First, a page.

The Power of Fantasy - Modern and Contemporary Art from Poland
At first sight, an exhibition entirely dedicated to art from Poland might seem like an exotic eccentricity but visits to art fairs, exhibitions and festivals have opened my eyes times and times again to the high number of talented artists from Poland. Or maybe it's just that i'm especially sensitive to what they do: the heavy, meticulous, and at times distressing, historical references in Robert Kusmirowski's mock-ups, Krzysztof Wodiczko's homeless vehicles, Artur Żmijewski's video documentation of social experiments, etc.
Divided throughout the 19th century, occupied during the Second World War, and subsequently under the Soviet yoke for decades, Poland became a democracy in 1989. In this wounded country, victim of a succession of oppressive regimes, there developed a flourishing culture that gave expression, down the centuries, to a spirit of resistance to any order imposed from outside. Via the absurd and the fantastic, Polish artists reacted to the chaos of the real world with art imbued with a spirit of resistance, not in order to flee reality, but with a view to reconstructing it.
Memories of communism, shadows of the occupation, fantasy, irony and look at the catchy image used to promote the exhibition:
Clearly, that was a show i was going to like. Unfortunately, BOZAR might be a bit of a kill-joy because of 1. the fairly high entrance price, it's 15 euros to see 3 exhibitions (you can also buy tickets to see individual exhibitions, their price is 6 euros, 6 euros and 3 euros which makes the 'combined ticket' such a fantastic bargain.) 2. the absolute interdiction to take picture. Which would be fine if BOZAR provided visitors with good photos of the shows on their website. Instead, you have a to make-do with a couple of unsatisfactory photos that were taken in other contexts. Or buy the catalogue.
But let's get back to the exhibition:
Kuśmirowski and Żmijewski whose work i mentioned earlier were came with heavy boots. The former reconstructed a catholic cemetery using cardboard, wood, heaps of dirt and polystyrene while the latter showed the short film The Game of Tag, in which adults of various ages enter a former concentration camp gas chamber. They are naked and asked to play tag. After the initial moments of awkwardness, the players seem to go for it and merrily run around the death chamber. The artist compares the experiment to a therapy used in psychology: the re-enactment of a traumatic event with a simultaneous shifting of its meaning.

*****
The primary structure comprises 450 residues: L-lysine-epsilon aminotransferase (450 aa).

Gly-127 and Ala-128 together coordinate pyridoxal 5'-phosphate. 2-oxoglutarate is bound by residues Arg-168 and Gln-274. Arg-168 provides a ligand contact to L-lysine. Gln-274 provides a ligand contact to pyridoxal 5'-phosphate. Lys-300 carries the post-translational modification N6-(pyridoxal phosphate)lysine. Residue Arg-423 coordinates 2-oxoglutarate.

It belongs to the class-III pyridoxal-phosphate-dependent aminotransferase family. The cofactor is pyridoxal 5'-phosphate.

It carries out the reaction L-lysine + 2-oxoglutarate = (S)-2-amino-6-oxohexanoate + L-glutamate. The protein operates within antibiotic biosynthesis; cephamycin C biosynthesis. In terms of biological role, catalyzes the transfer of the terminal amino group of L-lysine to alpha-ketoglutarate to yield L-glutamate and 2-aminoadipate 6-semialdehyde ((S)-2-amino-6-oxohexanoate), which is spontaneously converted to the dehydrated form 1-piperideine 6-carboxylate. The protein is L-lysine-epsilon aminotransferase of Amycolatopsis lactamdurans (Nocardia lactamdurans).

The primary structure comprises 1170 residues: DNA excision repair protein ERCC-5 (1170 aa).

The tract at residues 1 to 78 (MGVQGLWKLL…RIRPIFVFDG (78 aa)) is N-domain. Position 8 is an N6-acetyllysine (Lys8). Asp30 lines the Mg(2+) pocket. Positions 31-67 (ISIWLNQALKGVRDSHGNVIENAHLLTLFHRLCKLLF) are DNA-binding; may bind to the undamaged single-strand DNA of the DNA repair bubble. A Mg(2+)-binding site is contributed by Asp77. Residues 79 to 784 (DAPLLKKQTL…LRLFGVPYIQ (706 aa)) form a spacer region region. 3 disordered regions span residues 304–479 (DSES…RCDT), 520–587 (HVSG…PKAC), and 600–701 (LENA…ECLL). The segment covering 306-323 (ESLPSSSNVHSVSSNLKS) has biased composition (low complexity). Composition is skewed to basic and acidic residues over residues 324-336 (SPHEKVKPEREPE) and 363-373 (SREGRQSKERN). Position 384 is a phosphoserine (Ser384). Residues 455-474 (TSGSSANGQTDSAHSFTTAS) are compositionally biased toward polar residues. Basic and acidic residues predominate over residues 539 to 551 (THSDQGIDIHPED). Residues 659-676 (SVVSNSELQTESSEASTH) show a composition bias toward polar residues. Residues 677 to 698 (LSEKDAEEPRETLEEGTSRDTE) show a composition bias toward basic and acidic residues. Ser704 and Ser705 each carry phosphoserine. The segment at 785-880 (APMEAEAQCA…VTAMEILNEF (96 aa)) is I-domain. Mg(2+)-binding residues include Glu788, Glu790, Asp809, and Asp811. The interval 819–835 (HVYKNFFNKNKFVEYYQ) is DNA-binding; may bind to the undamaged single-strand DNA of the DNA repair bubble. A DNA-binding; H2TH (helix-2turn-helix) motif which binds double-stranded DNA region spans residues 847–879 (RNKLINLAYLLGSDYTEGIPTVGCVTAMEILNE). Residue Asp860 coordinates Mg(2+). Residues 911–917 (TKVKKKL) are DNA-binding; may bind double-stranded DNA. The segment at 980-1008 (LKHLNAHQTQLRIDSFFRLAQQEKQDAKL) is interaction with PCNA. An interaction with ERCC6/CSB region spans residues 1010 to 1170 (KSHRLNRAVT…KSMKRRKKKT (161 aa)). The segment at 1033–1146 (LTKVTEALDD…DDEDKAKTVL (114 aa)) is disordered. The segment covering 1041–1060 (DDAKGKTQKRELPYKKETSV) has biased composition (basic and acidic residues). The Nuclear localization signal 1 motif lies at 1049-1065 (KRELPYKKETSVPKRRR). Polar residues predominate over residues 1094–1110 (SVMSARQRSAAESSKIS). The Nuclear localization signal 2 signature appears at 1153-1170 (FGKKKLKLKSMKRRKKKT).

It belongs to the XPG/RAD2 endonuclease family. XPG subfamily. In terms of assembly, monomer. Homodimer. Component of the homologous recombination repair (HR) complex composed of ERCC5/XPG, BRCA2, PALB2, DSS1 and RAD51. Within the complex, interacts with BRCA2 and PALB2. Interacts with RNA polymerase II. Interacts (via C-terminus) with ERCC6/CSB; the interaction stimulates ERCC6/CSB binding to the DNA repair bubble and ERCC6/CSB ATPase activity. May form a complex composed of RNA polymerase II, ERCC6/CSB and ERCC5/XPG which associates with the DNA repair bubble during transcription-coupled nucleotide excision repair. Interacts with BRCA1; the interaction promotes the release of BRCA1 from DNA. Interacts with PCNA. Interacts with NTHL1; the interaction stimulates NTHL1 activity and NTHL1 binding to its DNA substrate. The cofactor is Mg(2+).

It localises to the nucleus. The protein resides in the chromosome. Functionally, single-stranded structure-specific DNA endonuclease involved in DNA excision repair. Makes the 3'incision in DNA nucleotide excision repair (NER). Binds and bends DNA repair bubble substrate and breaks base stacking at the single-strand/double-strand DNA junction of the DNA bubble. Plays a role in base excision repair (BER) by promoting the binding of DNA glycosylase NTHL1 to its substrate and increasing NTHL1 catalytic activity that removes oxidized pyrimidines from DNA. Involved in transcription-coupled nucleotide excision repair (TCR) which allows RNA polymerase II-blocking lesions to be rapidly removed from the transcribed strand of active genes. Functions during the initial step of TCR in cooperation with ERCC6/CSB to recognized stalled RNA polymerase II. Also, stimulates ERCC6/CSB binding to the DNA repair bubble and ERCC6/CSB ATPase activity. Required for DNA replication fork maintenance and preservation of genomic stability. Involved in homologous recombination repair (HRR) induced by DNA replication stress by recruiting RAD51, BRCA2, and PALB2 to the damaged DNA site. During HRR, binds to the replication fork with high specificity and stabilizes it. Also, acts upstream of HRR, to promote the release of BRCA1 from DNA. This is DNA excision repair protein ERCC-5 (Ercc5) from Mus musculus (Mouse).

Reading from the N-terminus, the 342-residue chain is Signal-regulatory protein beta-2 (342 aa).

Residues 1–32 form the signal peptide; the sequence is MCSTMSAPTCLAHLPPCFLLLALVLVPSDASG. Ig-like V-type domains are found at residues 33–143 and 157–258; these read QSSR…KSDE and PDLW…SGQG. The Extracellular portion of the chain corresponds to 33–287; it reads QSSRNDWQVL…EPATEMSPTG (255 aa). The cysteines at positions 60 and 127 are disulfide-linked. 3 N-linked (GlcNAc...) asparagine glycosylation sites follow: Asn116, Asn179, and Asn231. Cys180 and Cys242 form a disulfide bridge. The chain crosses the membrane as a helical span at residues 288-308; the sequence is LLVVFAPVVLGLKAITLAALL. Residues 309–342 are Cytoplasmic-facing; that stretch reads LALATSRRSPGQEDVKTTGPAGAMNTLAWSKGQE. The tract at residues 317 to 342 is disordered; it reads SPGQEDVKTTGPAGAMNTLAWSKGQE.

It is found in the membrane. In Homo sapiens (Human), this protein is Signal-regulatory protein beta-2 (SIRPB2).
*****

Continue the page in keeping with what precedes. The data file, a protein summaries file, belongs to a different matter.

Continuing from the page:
A couple of meters away from the video, Zbigniew Libera, who made the headlines with his Lego Concentration Camp (1996), is showing a large, staged photo titled The Exodus of the People from the Cities, which probably meets all the clichés we might come up with when we stop and think about people who immigrated from Poland to work in "Western" countries.
Perhaps the most fascinating work for me, Katarzyna Kozyra's Punishment and Crime introduces us to a group of men wearing masks of pin-ups as they engage in their favourite hobby: explosions, shooting and other paramilitary activities. The weaponry they use is impressive: homemade explosives, MG42s, flame throwers, rocket propelled grenades, bazookas, etc. The wooden shacks and cars that they torch, explode and pierce with projectile were built or brought for the express purpose of being destroyed. Crime follows crime (their weekend pastime is illegal) but punishment never ensues.
Art historian Paulina Pobocha writes that we must imagine that these war enthusiasts have already been punished. Like in so many of Kozyra's works, the subject of Punishment and Crime is only partially that which we see projected on the screen. Outside of our field of vision, but integral to the piece is the context that gave birth to this strange (or not so strange) behavior: the society that cultivates this insatiable need for violence. The crime, which follows, is a possible, and perhaps inevitable, outcome, one which these men are consumed by and destined to enact over and over again.
Many of the works in the exhibitions echo 40 years of communist's ideals, aesthetics and control.
Julita Wójcik's knitted replica of a string of communist-era apartment buildings in beige and pink yarn stretches from one end of the room to the other.
Piotr Uklanski's large scale aerial photographs were created with the help of 30,000 men. Dressed in red and white, they were choreographed to spell the word "Solidarnosc", the first non-communist party-controlled trade union in a Warsaw Pact country. The photo was shot in Gdansk, by the shipyard that became one of the icons of the end of communism.
The work directly nods to the photo-staging of the Soviet propaganda machine. The second image, however, shows the crowd disbanding and going opposite ways.
Katarzyna Józefowicz built a stunning construction filled with models of the typical furniture sets found in every Polish home when she was a child. Habitat highlights in a seducing way the standardization of Polish interiors that used to look almost exactly identical wherever you lived in the country.
Maciek Kurak's Fifty-Fifty is an old-model FIAT car turned upside down and powering a sewing machine (unless it's the opposite?)
Janek Simon's Chleb krakowski ("Krakow bread) is a loaf mounted on robotic bug legs.
The Power of Fantasy - Modern and Contemporary Art from Poland was curated by David Crowley, Zofia Machnicka and Andrzej Szczerski, it remains open until Sunday 18.09.2011 at BOZAR Centre for Fine Arts in Brussels.
Previous posts featuring the work of Polish artists: DIY tractor culture in Poland, Machines from a past that never was, Artur Żmijewski: The Social Studio, M10, Venice Biennale of Architecture: the Polish pavilion, Wagon, Book review: Urban Interventions - Personal Projects in Public Spaces.